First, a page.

From Walt Disney Animation Studios comes what looks to be the next best video game movie in recent memory following Scott Pilgrim vs. the World. Wreck-It Ralph brings together the voices of John C. Reilly, Jack McBrayer, Jane Lynch, and Sarah Silverman to tell a story about a video game villain who wants to turn good. Here’s a nice brief synopsis for you:
Wreck-It Ralph (voice of Reilly) longs to be as beloved as his game’s perfect Good Guy, Fix-It Felix (voice of McBrayer). Problem is, nobody loves a Bad Guy. But they do love heroes… so when a modern, first-person shooter game arrives featuring tough-as-nails Sergeant Calhoun (voice of Lynch), Ralph sees it as his ticket to heroism and happiness. He sneaks into the game with a simple plan—win a medal—but soon wrecks everything, and accidently unleashes a deadly enemy that threatens every game in the arcade. Ralph’s only hope? Vanellope von Schweetz (voice of Silverman), a young troublemaking “glitch” from a candy-coated cart racing game who might just be the one to teach Ralph what it means to be a Good Guy. But will he realize he is good enough to become a hero before it’s “Game Over” for the entire arcade?
The animated, ingenious tale is directed by Rich Moore who previously worked on cartoons The Simpsons and Futurama. Watch the teaser trailer above and I guarantee you’ll be hooked. If that support group scene featuring classic video game baddies such as Doctor Robotnik and Bowser from the Sonic and Mario franchises, respectively, doesn’t brighten your day…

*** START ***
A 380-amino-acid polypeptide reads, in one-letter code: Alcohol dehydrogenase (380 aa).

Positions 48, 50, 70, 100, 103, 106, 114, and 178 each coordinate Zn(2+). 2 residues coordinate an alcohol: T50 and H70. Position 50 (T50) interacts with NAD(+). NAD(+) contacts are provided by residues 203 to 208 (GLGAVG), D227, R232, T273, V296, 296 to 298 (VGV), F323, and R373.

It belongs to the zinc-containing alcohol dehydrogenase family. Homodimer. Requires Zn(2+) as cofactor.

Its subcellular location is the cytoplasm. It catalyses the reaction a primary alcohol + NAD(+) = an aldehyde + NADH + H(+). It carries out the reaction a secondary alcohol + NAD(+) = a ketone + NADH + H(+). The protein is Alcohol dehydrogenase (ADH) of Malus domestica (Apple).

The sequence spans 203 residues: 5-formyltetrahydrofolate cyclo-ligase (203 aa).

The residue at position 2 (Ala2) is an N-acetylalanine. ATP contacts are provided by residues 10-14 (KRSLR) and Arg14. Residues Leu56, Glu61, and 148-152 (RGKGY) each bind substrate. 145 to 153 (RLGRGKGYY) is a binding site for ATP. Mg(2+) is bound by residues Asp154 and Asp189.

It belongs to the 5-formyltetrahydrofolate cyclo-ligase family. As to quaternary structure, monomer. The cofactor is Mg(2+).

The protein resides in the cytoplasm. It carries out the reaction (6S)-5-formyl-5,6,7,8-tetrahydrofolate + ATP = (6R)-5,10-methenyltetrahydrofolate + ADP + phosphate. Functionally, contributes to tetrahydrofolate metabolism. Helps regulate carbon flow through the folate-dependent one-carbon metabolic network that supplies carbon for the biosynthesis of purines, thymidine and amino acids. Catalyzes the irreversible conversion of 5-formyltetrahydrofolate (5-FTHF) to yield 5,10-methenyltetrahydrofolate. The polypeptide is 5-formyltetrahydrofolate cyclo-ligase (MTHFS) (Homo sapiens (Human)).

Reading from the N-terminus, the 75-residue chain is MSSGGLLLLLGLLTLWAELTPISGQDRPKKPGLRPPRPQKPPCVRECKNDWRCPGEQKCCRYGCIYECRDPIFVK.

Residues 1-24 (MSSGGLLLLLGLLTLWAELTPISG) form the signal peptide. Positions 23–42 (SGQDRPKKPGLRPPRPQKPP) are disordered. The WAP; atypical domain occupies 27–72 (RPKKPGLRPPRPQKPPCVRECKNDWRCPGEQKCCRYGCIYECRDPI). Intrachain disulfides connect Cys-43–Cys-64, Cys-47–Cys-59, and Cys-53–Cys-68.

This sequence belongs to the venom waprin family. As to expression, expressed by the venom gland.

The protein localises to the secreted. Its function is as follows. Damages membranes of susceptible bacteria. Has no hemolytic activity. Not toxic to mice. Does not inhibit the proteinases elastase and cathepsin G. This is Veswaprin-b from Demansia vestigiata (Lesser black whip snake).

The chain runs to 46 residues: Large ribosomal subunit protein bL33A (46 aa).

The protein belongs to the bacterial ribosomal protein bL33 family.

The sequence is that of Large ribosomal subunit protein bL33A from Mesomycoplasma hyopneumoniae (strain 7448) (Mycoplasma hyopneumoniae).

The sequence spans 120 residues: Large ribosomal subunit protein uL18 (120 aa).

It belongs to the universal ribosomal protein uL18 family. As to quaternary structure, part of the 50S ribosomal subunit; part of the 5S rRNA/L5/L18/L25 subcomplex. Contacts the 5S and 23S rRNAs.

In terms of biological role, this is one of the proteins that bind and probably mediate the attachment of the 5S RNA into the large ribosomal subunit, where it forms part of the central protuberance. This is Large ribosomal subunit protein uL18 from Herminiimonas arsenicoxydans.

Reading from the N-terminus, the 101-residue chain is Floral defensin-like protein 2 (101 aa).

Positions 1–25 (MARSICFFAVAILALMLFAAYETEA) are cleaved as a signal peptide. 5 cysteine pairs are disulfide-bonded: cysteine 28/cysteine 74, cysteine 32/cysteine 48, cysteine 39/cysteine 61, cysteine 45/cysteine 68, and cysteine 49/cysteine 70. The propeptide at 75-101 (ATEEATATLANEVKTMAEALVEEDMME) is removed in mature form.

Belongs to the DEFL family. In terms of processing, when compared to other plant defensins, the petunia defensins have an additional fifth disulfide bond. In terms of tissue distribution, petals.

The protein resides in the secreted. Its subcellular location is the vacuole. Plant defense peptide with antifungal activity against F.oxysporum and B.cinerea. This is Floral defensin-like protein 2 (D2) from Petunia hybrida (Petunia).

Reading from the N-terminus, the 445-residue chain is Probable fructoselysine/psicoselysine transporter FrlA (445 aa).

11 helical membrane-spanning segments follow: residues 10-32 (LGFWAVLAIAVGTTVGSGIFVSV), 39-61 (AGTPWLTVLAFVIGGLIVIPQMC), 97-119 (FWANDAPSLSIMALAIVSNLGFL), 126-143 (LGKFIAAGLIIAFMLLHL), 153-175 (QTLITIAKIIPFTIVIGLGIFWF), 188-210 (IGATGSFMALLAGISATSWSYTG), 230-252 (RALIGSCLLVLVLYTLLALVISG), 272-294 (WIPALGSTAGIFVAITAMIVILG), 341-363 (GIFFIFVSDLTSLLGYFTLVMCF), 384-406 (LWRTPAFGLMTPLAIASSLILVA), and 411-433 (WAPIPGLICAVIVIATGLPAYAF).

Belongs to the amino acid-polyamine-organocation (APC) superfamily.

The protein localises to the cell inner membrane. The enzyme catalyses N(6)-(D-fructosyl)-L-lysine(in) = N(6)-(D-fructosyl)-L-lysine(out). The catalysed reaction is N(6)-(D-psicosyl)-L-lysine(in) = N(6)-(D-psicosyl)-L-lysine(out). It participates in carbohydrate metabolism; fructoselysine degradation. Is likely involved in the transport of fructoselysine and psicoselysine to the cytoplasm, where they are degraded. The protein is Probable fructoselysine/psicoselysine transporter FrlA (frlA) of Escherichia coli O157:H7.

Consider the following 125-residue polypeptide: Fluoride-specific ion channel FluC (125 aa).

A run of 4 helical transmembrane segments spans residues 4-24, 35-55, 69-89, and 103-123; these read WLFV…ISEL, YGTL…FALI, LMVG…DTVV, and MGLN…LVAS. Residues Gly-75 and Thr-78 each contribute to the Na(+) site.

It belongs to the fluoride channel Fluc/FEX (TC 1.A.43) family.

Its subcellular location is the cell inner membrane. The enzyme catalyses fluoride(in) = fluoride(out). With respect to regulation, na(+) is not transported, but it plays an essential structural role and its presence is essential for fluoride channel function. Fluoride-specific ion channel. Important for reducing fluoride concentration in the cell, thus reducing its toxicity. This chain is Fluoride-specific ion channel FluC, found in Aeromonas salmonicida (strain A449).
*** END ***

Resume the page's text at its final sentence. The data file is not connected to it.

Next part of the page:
Wreck-It Ralph is out November 2.
Jump after the break for more trailers. (Click here for more…)
EW reports that writer/director Quentin Tarantino (Inglorious Basterds) is looking forward to making Kill Bill: Volume 3. On an Italian talk show Tarantino said “he will make another installment of his successful Kill Bill series, but that he wants there to be a 10-year break between the second and third film.” This pegs the third installment for a 2014 release and, as EW notes, “star Uma Thurman at 44, just the right age to kick more ass.”
Inglourious Basterds is one of Quentin Tarantino’s finest films made to date. It is dramatic, it is comedic, it is gory, and it is very Tarantino. The film is separated into five different “chapters” each involving its own storyline that connects to the one before it. In traditional Tarantino style, emphasis is put on the (often subtitled) dialogue and subtle character interactions and expressions. Those who are looking for immediate action may find this mildly irritating, though the eventual over-the-top gruesome action is quite satisfying.
From the trailer and overall buzz of the movie one would probably expect that Brad Pitt is the main protagonist and star of this film. Although he does play an integral part as the leader of the Basterds, the “star role” is shared with the entire main ensemble and the supporting cast. Christoph Waltz’s portrayal as “Jew Hunter” Col. Hans Landa is magnificent, Mélanie Laurent’s Shosanna Dreyfus is disturbing and enticing, and Diane Kruger shines as sexy actress and undercover German Bridget von Hammersmark. It is worth mentioning that Pitt’s role as Lt. Aldo Raine from Maynardville, Tennessee is one of his most real and convincing characters he has ever played. It is clear to see that Tarantino wrote the part for him.
Basterds is a WWII movie unlike any you have ever seen before. It will have you clapping (if not standing in your seat cheering softly, like me) at the end of the movie. Tarantino strikes gold yet again with a great storyline, a successful mix of drama, comedy, and violence, a fierce musical score, and a brilliant cast that lifts this movie over their shoulders and holds it high throughout its lengthy but deserved duration.